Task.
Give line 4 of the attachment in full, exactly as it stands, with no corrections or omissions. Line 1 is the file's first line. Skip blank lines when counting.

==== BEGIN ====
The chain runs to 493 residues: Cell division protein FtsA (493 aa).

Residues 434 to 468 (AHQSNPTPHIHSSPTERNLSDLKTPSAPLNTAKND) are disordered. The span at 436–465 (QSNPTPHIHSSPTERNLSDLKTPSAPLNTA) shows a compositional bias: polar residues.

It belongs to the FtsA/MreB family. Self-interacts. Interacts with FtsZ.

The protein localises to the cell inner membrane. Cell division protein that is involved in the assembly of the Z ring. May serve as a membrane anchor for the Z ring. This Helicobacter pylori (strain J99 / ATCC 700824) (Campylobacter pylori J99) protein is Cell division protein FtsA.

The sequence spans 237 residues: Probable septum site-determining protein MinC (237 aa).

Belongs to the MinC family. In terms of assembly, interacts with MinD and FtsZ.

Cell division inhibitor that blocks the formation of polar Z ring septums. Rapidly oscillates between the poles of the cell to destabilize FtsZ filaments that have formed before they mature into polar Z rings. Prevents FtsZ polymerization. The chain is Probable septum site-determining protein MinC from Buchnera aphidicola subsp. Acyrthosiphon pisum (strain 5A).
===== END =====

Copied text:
The protein localises to the cell inner membrane. Cell division protein that is involved in the assembly of the Z ring. May serve as a membrane anchor for the Z ring. This Helicobacter pylori (strain J99 / ATCC 700824) (Campylobacter pylori J99) protein is Cell division protein FtsA.